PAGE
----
Comicsgaters are Awful & Stupid

Funk's House of Geekery

At some point during my latter college years, I was listening to a radio show on NPR which specialized in music from emerging acts from all over the world. On this night, they played a song from a little band from Britain who the host was quite excited about as they blended the styles of folk music with Brit pop/rock. I was intrigued and needless to say this song from this little English band blew me away as it was unlike anything I had heard before. Upon getting home I downloaded the few songs of theirs I could find (totally through legal means of course *wink wink nudge nudge*). This band was, Mumford & Sons and about a year or so following this, they exploded. Now, this put me in the position which many hipsters bemoan being in, I was a fan of a band before they were popular. Call…

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Tolkien’s “I am in fact a Hobbit (in all but size)” in Context: A Note on Books and Their Authors (#hobbitday) — A Pilgrim in Narnia

I don’t know that there is any more famous J.R.R. Tolkien quote than his claim to, in fact, be a hobbit. It’s really quite a delightful statement and worth quoting more fully: I am in fact a Hobbit (in all but size). I like gardens, trees and unmechanized farmlands; I smoke a pipe, and like […]

Tolkien’s “I am in fact a Hobbit (in all but size)” in Context: A Note on Books and Their Authors (#hobbitday) — A Pilgrim in Narnia

Songs of a bard….

France & Vincent

north yourks trip skies (25)

I love the old stories, the legends and lays of ancient times when the world, from our vantage point, seemed both a more innocent and more magical place, where the impossible walked hand in hand with the improbable and where worlds seemed interwoven through the warp and weft of reality.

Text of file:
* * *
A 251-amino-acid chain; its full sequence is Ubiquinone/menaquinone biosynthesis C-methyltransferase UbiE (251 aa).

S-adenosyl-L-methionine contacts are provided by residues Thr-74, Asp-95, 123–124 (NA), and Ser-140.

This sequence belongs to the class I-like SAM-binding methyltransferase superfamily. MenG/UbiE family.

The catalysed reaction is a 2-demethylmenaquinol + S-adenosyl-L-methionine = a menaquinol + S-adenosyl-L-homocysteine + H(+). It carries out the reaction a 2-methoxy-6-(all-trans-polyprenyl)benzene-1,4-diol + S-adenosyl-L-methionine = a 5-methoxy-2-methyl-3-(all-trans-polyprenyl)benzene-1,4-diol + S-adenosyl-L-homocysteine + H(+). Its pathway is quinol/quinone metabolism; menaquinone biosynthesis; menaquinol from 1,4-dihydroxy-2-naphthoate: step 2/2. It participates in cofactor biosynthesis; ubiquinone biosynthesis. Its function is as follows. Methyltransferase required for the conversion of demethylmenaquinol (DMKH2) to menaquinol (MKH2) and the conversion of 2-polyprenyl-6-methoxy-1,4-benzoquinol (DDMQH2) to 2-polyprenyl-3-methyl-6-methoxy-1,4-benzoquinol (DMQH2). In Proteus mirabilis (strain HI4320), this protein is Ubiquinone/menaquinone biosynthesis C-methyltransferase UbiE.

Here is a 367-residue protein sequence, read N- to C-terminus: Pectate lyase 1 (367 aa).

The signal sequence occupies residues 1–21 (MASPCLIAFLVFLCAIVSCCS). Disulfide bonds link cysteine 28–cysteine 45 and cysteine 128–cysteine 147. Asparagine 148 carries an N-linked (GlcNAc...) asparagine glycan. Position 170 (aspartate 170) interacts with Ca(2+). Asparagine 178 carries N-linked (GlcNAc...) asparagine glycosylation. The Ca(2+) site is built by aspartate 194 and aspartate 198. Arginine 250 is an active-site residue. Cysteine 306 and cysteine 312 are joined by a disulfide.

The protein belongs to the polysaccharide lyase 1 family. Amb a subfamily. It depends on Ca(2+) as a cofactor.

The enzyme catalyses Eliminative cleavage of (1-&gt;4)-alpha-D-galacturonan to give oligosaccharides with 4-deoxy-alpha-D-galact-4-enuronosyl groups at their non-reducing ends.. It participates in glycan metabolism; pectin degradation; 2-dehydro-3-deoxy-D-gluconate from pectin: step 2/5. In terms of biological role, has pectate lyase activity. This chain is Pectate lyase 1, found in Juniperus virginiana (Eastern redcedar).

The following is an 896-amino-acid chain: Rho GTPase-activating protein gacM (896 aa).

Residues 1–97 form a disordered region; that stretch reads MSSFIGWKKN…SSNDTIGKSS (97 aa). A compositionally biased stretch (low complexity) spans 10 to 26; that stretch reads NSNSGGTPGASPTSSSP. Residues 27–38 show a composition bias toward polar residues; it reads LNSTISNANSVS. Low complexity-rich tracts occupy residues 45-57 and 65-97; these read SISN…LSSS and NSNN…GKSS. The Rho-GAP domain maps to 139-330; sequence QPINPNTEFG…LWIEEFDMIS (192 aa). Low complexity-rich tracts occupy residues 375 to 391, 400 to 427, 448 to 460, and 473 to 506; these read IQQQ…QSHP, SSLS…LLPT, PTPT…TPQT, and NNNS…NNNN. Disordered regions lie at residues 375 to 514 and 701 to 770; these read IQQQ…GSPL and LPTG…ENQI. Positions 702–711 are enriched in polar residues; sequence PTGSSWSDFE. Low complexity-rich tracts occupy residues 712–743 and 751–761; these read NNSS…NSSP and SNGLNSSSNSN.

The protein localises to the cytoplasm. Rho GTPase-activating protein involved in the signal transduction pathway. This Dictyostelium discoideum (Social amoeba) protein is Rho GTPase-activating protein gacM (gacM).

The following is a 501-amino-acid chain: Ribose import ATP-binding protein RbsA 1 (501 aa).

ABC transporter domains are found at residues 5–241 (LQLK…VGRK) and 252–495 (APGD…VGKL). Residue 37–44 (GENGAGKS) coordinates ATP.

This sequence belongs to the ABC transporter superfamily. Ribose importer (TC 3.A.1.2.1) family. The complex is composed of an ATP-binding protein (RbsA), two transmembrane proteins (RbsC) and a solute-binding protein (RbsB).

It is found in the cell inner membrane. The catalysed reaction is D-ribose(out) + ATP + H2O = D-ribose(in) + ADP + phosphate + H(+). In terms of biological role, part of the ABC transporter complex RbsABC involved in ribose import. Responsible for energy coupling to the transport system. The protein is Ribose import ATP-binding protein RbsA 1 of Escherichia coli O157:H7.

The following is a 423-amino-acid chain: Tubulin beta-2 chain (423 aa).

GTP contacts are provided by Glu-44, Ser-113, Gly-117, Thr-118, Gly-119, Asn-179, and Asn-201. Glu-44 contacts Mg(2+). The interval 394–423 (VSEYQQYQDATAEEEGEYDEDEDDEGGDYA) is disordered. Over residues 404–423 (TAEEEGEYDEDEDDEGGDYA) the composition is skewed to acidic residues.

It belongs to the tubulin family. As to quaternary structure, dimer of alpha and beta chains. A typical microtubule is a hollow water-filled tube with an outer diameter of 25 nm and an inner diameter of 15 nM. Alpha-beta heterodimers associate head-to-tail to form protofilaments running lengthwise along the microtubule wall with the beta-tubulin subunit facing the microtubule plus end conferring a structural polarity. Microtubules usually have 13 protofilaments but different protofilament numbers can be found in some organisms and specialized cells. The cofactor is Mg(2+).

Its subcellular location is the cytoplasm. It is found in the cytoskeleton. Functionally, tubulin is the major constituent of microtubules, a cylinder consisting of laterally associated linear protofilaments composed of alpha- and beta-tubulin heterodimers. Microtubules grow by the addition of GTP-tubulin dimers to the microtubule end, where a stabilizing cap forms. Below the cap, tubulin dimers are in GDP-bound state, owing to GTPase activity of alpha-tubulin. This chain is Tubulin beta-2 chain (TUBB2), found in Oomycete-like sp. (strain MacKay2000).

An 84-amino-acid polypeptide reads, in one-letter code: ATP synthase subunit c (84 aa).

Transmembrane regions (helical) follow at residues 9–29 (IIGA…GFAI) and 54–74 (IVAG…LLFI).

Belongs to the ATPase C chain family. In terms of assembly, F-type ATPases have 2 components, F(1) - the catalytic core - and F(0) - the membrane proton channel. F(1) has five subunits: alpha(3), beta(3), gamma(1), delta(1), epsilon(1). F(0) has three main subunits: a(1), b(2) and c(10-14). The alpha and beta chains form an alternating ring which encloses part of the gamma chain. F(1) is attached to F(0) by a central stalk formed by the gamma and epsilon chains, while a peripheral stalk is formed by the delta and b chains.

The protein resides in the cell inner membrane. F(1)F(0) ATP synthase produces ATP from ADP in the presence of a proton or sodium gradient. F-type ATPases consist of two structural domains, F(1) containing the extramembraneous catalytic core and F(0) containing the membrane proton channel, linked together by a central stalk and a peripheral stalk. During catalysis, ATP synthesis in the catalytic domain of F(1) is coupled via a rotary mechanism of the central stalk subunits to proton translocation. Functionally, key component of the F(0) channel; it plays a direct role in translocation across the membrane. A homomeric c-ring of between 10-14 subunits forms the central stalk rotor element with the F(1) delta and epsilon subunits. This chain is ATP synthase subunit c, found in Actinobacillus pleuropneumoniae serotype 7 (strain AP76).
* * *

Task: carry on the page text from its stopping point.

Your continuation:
The tales tell of monsters and battles, quests and fair maidens, intrigue and magic. At least on one level. It is possible to hear in them still the crackle of the fire and the cadence of the bard holding spellbound an audience. Yet to listen to these stories in the silence of the heart is to realise how much they hold. In storytelling there is a perfect way to commit history to memory, to teach of new advances and preserve old lore, to guide the heart and mind through the hidden valleys of wisdom and show not only a way…

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There is a garden

Landscape of a Garden by Gustav Klimt (public domain)

There is a garden good and great
Enclosed by walls so strong and high
They bar both those who love and hate
Where flowers bloom and never die

Its secret nooks and bowers blessed
By ancient hands of eldritch fate
And those who love, by love confessed
Are let in by the garden gate.

The way to the gate’s a winding path
And a straight one, east and west,
North and south lead to this rath
Where glory’s winged creatures rest;

A narrow way and a broad road—
For every path its ending hath
Therein, on feet hurried or slowed
Or swept up in the aftermath

Of storms and tempests, floods and quakes
Or struggling ’neath a heavy load
That heart and mind and spirit breaks
Upon that track which love hath showed—

For love alone’s the final test,
Highest reward and highest stakes
Whereby the soul in purity dressed
Gains that for which it solely aches.

©Copyright 2019 by Rogue Bard

The Lore of Bards, Part I

Hwæt!

Benjamin West, The Bard, 1778. Photo © Tate, CC-BY-NC-ND 3.0 (Unported). Purchased 1974 http://www.tate.org.uk/art/work/T01900

Sure, you know about bardic lore, or as they call it nowadays, bardic knowledge. Everyone knows that bards, especially lore bards, steep themselves in the lore of any region they happen to be spending a good deal of time in, or sometimes even when just passing through. Many will also be steeped in the lore of places they’ve never been and people they’ve never seen, if they’re the book-loving kind.